03/13/2016 at 20:49 •
or the longest time, I simply hang those wide rubber bands from my grocery in the kitchen. From time to time, I use a couple of them on my pair of pier to hold things together for gluing.
The collection is now big enough to start making my own rubber band ball.
- Start off with a solid core
- Now time to turn it into a sphere
- At this point, you can make it grow by simply adding more rubber bands.
- Start off with a solid core
I bought a cheap pasta maker on Amazon just to qualify for free shipping for something else. The clamp for the pasta maker was unfortunately on the same side as the crank which kind of put my hand above the stove. The clamp wasn't long enough for the front side of the bench.
So I do what any hacker would do under the situation.
When it comes to procrastination, I lost to the repair works at my apartment. I had to patch up a couple of oversized holes left behind under the kitchen sink before I moved in. The new neighbor on the opposite side of the wall is a chain smoker. :( I have asked them to come in, but it is like supervising socially active teenage and the work quality wasn't up to par.
The proper way of doing this is to use dry wall mesh to act as scaffolding before applying drywall filler compound etc. I am not getting paid for this, so I am using whatever I have on hand - cardboard from soda cracker boxes and hot glue that I rarely use.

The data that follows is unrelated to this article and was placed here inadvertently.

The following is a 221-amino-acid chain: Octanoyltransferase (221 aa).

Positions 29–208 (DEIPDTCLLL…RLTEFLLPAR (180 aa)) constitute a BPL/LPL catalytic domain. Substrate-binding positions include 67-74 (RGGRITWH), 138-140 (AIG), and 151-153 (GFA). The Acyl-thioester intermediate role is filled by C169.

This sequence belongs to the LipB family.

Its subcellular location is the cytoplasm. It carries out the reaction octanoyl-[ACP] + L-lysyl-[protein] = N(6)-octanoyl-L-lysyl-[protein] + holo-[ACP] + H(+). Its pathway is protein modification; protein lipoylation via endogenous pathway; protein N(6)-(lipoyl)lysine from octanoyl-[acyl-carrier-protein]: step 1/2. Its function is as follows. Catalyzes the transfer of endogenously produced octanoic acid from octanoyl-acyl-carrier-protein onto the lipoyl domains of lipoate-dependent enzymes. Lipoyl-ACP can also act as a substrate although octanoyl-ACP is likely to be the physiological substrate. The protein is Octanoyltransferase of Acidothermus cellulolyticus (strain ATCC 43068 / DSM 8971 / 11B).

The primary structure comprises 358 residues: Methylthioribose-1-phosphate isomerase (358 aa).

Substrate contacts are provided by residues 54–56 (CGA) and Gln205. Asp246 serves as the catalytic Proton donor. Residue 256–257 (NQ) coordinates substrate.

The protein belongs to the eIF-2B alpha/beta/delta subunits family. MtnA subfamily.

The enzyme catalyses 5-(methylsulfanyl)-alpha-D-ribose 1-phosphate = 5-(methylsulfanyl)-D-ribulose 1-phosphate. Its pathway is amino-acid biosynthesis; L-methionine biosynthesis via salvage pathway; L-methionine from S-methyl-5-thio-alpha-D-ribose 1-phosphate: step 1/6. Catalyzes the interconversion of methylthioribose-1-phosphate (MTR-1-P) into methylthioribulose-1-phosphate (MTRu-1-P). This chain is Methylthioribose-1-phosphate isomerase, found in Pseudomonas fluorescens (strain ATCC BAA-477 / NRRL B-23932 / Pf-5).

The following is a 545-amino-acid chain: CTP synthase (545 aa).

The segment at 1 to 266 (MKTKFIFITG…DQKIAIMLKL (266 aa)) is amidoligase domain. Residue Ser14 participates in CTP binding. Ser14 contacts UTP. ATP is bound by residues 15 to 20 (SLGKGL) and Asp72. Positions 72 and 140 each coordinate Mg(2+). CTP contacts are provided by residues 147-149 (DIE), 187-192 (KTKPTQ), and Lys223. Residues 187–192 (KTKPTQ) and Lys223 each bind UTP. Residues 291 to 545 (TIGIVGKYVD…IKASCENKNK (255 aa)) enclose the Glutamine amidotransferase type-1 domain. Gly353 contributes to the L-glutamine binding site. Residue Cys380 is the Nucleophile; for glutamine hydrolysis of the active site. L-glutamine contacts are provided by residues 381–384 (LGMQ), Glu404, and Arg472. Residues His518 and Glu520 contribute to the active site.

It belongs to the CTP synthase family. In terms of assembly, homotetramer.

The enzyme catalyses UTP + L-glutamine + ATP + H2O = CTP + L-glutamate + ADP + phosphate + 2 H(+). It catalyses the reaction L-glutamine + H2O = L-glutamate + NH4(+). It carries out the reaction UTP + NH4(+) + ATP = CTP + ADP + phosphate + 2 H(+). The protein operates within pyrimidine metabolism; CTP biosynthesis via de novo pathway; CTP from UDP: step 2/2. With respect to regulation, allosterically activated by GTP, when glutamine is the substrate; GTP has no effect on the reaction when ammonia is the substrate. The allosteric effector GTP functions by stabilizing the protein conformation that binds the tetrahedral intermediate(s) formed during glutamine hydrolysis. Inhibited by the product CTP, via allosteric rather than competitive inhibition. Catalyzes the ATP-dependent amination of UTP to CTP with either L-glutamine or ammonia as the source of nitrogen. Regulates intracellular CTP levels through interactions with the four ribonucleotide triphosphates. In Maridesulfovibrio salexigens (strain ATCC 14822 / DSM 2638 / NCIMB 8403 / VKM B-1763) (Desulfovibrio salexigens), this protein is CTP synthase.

I measure the diameter out the large drain pipe with my trusty caliper. I found the old compass I had from high school for the circle! I cut out a slit and the circle with a pair of scissors. The cut out fits the drain pipe perfectly. I used tons of hot glue to glue the patch onto the wall board. I glue over a second piece rotated by 180 degrees over the top to add some extra strength.
For the other hole, I cut out an elongated slot. The two offset cardboards allow me to make some adjustments on the width/length aperture. I glooped the whole thing with ample of hot glue to fill the area between the two water pipes.
I went over the patches with my hot air tool to smooth over the glue and make sure that the glue are melted completely and soak onto the surface. It is not a pretty job, but is better than the unfinished repair work or the attempted Saran wrap by the previous tenant.
I ordered some STM32F030F4 parts from China. They are 16kB FLASH with 4kB SRAM 48MHz Cortex M0 in a TSSOP package for $0.60 US a piece at QTY 10. There are the usual 12-bit ADC, SPI, I2C, USART, timers and a 5 channel DMA!!! At that kind of price point, I wouldn't bother with the regular 8-bit chips.
Also ordered some of the Buck Converter modules. All you need is a couple of bulk input and output caps. Hopefully these should arrive before Xmas.
Canada Post and the Canada Custom are getting slower these days. My ten nRF24 clone modules arrived today. With the SFM32F030, these would make some low cost decent LoT modules.